Bring me sunshine


by Alan Davies, FUW managing director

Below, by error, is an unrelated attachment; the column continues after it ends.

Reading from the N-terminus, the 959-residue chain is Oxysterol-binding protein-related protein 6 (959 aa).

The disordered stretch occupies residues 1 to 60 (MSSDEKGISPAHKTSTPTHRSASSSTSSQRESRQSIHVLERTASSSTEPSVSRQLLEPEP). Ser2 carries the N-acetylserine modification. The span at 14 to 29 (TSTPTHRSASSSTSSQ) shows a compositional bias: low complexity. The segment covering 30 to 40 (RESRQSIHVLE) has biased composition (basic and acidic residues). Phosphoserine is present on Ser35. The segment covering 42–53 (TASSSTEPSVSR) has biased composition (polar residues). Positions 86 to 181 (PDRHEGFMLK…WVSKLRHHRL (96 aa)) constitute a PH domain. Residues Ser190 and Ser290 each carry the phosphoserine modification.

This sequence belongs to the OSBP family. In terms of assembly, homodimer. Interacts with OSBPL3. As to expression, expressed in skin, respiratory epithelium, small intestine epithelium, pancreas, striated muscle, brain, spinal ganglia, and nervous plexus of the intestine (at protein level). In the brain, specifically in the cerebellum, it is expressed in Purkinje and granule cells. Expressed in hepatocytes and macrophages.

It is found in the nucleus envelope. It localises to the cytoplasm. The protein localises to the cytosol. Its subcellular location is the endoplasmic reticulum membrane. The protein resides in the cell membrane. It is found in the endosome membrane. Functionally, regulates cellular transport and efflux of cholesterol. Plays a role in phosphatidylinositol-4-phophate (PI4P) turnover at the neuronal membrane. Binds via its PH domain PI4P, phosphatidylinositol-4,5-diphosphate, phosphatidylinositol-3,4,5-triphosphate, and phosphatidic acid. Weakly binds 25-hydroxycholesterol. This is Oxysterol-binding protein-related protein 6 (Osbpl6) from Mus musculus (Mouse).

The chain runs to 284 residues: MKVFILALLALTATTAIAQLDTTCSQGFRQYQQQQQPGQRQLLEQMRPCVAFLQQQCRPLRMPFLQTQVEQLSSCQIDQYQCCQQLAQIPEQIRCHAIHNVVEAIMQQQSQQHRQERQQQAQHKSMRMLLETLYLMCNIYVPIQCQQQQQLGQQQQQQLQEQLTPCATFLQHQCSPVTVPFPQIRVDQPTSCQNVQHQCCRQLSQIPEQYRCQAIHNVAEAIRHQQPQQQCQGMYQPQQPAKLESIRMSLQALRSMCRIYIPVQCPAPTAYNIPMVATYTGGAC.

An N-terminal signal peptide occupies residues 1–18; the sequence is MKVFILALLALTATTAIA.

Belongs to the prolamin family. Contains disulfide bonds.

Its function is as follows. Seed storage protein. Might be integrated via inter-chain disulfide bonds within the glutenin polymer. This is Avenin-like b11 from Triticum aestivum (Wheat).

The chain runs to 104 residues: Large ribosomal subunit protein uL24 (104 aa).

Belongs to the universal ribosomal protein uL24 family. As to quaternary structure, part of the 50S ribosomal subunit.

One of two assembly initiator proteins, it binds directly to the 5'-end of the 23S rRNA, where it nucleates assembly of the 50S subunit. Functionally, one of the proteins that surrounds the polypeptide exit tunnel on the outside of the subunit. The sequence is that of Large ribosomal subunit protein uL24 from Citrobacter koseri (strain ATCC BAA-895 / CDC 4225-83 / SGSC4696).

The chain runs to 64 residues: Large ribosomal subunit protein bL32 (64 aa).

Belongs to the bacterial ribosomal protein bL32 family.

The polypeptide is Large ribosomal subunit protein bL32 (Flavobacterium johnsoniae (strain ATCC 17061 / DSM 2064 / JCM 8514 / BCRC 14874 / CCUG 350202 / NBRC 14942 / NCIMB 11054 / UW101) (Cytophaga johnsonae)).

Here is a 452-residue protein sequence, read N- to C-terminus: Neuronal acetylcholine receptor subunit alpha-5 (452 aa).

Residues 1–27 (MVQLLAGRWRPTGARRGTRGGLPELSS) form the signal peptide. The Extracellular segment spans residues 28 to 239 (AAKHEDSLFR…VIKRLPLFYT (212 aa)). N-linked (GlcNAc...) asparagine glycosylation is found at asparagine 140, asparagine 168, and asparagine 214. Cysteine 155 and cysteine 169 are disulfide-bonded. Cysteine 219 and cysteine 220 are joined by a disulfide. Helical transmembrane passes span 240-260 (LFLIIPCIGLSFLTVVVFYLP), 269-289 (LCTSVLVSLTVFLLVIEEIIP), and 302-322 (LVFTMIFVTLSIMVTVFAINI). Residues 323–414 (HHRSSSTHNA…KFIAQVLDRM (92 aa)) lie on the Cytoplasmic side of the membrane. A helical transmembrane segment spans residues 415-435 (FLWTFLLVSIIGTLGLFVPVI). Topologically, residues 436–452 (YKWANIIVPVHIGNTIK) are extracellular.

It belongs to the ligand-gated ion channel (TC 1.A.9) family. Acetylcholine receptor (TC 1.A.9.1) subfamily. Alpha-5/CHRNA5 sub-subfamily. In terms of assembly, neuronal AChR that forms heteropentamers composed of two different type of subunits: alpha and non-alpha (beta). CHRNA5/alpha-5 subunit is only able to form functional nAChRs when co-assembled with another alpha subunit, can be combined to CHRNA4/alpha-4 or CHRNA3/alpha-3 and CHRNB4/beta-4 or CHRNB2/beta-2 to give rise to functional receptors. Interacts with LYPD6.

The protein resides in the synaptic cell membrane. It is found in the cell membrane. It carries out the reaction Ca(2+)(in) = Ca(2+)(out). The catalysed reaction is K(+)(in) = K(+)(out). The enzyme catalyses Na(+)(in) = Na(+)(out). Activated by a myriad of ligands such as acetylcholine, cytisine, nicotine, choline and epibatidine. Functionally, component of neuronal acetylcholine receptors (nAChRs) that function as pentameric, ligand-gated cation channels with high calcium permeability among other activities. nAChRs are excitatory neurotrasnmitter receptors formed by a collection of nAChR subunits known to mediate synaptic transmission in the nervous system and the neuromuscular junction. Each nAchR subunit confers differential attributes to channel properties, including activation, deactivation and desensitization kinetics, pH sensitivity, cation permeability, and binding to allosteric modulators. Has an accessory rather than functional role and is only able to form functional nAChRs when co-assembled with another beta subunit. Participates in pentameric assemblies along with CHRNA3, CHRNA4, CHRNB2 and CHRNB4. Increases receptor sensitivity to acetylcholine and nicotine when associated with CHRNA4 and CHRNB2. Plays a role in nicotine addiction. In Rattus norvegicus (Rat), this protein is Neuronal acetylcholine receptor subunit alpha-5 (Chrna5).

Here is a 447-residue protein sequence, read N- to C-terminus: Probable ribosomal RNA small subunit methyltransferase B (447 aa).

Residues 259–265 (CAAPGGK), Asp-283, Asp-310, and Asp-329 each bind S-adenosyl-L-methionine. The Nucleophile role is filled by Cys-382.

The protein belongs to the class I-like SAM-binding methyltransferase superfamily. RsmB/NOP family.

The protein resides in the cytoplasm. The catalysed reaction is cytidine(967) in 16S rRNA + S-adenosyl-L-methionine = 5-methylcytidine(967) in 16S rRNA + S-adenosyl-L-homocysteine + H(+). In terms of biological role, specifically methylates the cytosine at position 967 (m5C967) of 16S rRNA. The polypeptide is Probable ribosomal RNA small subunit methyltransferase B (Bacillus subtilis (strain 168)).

FOR many the recent warmer days have been a sign that the damp dismal days of winter are now behind us and it is time for a new start and even possibly for a more positive year ahead. this has also coincided with the start of a new political era in Wales and other big political challenges. A new Welsh government has been formed, with many new faces in different appointments and we are actively engaged in developing relations with that new government. Before the assembly elections we called for the creation of a ministerial post to cover rural affairs and with Lesley Griffiths as the Cabinet Secretary for Environment and Rural Affairs we now have a strong focal point within the Cabinet for senior representation. We are delighted that Mrs Griffiths is joining us at the Annual General Meeting of the union on June 13 in order to set out the government’s vision for agriculture but equally importantly to hear from members of many of the challenges currently facing farming in Wales. there’s also a new piece of legislation in Wales that is going to affect many, if not all of us: the Well-being of Future Generations (Wales) Act. the president and I met with the WBFG Commissioner, Sophie Howe, last month and had a very successful discussion identifying a lot a common ground. there is no doubt that the challenge of encouraging the public sector to care more about our environment and long-term well-being is a significant one, but of course it is something that farmers have been doing for centuries. As a result, we will work closely with the commissioner to ensure that the notion of long-term well-being is embedded throughout Wales. We hope that Sophie will join us at our conference in october. the future of the Common Agricultural Policy is also uppermost in our minds, but how we address that will, of course, be determined by the results of the referendum on June 23. If the country votes to stay in Europe we will need to identify the improvements required for the next round of CAP and will also need to start building political alliances in order to communicate those expectations clearly and consistently here in Wales and beyond. on the other hand, if Britain elects to leave the European Union we will of course be faced with the almost blank sheet of paper question of “what happens next?” this will be far more challenging as there is no existing model on offer to comment or critique. We will be starting with a blank sheet of paper in terms of identifying and developing thoughts for the ongoing support of agriculture and rural economies in Wales. Politically this will also see us needing to be more active in terms of engaging with the Westminster government, whilst also working with the government in Cardiff. Irrespective of the outcomes of the referendum we must work harder to ensure that Wales develops a truly sustainable rural economy that delivers viable career options to young people whilst also developing and maintaining our countryside in a sustainable manner. Without doubt, this will be a challenging year but let’s hope the sun keeps shining to ensure that we can approach these challenges with a smile on our faces.


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